Moreover, since the group handed out food at the same time each week for five years (it's hard to reach people who don't have phones or internet access if you switch around the times), anyone could have stayed home if they wanted to. I helped with a Food Not Bombs give-away a few years ago; it was quiet and dignified and about getting food out of the trash and into people's hands. It didn't disturb the park for anyone else.

It reminds me of Amsterdam's plan to set up a section of a public park for gay sex and put up signs to warn people. While it could never be replicated in the US, it really does solve the "I don't want to see that" problem. Except the real issue is control of public space and protecting that space from actions and people that cause disgust.

It really is that insane of logic, and I don't see much difference between that and this:

These arrests come as park lovers are trying to revitalize the area and keep it a family-friendly park. Most people know the most notorious meeting areas for sexual activity, and avoid them, but not a single one of the 756 acres in this "jewel of Brockton" should be off-limits to family activity.

If that doesn't make these folks' motivation clear, I don't know what will. It's not about keeping sex away from the children, reducing petty crime, stopping unsafe sex, keeping child molesters away from the park, or whatever other excuse gets thrown out there to justify ruining people's lives by railroading them through the criminal justice system, getting them on sex offender registries, and outing them to the entire community. It's about making sure the rest of us know who's in charge.

And, for the record, I'm not advocating letting any sex occur in public parks whenever people want to do it, but to treat the issue as one of generally harmless men looking for love in all the wrong places. Most of them have sex there because they don't have an alternative, either because they're married, living in cramped conditions, living with their parents, or homeless themselves. They're not child molesters or violent criminals, so we should give them a break and come up with a reasonable compromise that works for everyone.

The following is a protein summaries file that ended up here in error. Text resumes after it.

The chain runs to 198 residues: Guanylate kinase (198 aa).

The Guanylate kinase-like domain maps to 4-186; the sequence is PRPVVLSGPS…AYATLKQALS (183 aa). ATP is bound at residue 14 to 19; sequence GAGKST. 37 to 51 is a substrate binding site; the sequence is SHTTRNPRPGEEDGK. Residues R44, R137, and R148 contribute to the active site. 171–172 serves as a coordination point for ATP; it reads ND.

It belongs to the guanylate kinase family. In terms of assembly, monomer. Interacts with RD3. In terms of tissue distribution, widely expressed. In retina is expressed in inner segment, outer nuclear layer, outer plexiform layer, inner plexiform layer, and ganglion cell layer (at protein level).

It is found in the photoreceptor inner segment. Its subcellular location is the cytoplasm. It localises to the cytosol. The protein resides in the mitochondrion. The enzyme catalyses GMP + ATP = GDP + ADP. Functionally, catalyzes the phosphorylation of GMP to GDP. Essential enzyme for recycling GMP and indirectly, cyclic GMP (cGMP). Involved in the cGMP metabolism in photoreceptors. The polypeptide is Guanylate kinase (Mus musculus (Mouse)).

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Well said and insightful. Thanks.

So the problem is:

A - A hundred people overrunning the park every day (Used too much), and

B - People don't feel safe and are avoiding the park (Used too little)

Doesn't that seem a little bit contradictory? If you're worried that people aren't using the park, um, what about the hundred there every day. Apparently they don't have families so they don't deserve to use the park.

Parks are meant to be a public good and used by the public. This is clearly not a case of preserving the park, but -- as you point out -- preserving the park for the "right" people.

gregorybrown | July 9, 2010 12:39 PM

I think a reasonable solution to the problems caused by poor and homeless people is simple and ought to be taken up by one or other of the current crop of Defenders of the American Family. Round them up, clean them up, provide necessary medical care for any communicable conditions--then put them in discreet but accessible brothels. Age and gender are irrelevant: there's a market for everything. These establishments could charge locally determined access fees for paying customers, with revenue going to reduce taxes for Decent People. Since the overall goal of so much of the community is to F*** the Poor, it might as well be channeled to something that would provide work, food and housing in a self sustaining way, as well as sexual outlets for those whose lives are otherwise so boring that they divide time between listening to Fox "punditry" and parroting it.

If it was three people once a month, someone would complain. An encampment could put too much pressure on the land, but the solution isn't turning homeless people away.